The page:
How does diabetes cause high blood sugar levels?

Type 2 diabetes mellitus causes high blood sugar levels in a number of ways. First, individuals with type 2 diabetes have what is called insulin resistance, meaning that their cells can no longer use insulin to bring sugar out of the blood and into their cells where it can be used. Think of insulin as a key in the door of the cells allowing sugar in; in type 2 diabetes, the lock is broken and the key no longer fits properly. This causes an obvious increase in blood sugars.

Over time, the insulin-producing cells of the pancreas become overworked and burn out. This happens as the body senses high blood sugar (from insulin resistance) and tells the pancreas to make more and more insulin, not understanding that the cells can no longer respond to it. As these pancreatic cells stop working and little to no insulin is made, sugar levels further climb within the blood stream.

Intermountain Registered Dietitians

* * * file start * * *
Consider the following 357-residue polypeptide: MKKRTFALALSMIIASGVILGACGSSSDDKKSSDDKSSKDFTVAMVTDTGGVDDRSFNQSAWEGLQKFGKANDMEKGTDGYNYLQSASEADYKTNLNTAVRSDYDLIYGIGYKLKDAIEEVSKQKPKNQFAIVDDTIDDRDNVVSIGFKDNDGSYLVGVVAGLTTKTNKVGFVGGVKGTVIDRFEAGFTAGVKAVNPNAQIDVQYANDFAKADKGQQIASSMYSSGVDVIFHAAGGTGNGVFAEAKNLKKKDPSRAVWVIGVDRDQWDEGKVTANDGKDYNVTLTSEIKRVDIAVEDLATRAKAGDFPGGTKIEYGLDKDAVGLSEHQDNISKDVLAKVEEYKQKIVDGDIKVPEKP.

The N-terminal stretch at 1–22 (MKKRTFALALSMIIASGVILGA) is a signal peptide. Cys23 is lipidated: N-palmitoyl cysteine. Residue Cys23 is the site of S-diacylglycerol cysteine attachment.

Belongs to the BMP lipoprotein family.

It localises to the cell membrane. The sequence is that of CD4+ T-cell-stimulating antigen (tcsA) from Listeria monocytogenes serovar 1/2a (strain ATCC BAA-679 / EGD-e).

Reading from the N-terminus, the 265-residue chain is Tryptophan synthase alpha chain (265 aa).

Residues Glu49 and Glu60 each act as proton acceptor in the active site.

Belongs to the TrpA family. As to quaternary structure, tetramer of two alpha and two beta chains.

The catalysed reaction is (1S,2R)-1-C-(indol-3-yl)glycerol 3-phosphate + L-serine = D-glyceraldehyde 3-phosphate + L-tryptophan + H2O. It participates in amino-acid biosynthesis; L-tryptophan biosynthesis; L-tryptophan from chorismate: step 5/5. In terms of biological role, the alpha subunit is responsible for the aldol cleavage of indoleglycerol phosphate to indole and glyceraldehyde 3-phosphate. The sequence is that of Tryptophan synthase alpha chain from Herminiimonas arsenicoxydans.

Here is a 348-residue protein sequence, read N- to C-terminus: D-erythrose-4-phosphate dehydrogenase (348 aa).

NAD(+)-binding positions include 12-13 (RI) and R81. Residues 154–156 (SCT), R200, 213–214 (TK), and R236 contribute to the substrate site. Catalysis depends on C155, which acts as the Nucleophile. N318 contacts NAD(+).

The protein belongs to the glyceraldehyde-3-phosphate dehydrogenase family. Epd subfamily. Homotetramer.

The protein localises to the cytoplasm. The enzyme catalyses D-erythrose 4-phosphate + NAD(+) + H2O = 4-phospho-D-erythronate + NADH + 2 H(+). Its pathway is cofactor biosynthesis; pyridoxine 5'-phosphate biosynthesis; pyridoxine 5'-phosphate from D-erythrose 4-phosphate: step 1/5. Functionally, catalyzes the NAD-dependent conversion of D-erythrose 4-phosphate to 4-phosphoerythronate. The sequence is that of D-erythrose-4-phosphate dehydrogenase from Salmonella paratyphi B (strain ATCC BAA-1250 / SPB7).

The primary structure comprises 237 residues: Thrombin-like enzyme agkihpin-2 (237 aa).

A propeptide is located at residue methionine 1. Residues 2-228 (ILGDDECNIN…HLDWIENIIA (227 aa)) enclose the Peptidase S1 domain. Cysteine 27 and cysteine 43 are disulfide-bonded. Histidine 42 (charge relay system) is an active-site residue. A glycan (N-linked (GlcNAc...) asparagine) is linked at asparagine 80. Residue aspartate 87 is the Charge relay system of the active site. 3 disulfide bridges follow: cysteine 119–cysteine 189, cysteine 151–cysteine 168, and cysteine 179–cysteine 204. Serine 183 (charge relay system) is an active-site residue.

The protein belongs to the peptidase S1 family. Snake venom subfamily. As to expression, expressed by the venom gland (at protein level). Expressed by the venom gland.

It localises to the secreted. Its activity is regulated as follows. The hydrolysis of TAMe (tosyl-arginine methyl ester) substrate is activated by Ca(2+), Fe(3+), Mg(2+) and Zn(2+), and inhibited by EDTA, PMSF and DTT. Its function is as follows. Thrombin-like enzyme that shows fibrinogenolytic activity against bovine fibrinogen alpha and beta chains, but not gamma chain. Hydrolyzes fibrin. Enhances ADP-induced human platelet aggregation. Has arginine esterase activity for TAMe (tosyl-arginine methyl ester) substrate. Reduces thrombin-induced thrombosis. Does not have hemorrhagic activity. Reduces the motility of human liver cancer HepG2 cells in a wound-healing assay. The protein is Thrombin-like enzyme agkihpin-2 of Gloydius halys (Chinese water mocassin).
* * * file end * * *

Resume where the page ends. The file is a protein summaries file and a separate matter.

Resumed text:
Nutrition & Dietetics Specialist

If you have type 1 diabetes, your pancreas has stopped—or nearly stopped—making insulin. Insulin allows glucose to cross out of your bloodstream and go into your body's cells—it's like a key that "unlocks" the cells. Without an insulin "key" you have no way to "unlock" your cells to allow glucose from your bloodstream to enter. You also have no way to block the release of glucose from your liver into your bloodstream. Your blood glucose gets too high.

If you have type 2 diabetes, your body's cells have become resistant to insulin. So even though you have an insulin "key," it's as if the cell "lock" is broken so that glucose can't easily get in. Glucose stays in your bloodstream and blood glucose gets too high. Over time, some people with type 2 diabetes also develop trouble making enough insulin (insulin deficiency), which is the same problem that people with type 1 diabetes have.

Geri Spollett

In type 1 diabetes the body cannot produce enough insulin to allow the cells of the body to utilize glucose, which is the simplest form of sugar used for energy. The pancreas is the organ of the body that produces insulin. It is made in beta cells. These tiny cells are scattered throughout the pancreas and they work hard to make the right amount of insulin needed for our body to access to the glucose derived from the foods we eat and to store it for later use in the liver. When the beta cell cannot continue to produce insulin at the amount necessary for using and storing glucose properly, then that glucose remains in the blood stream raising the levels above the normal range. We refer to this as high blood sugar.

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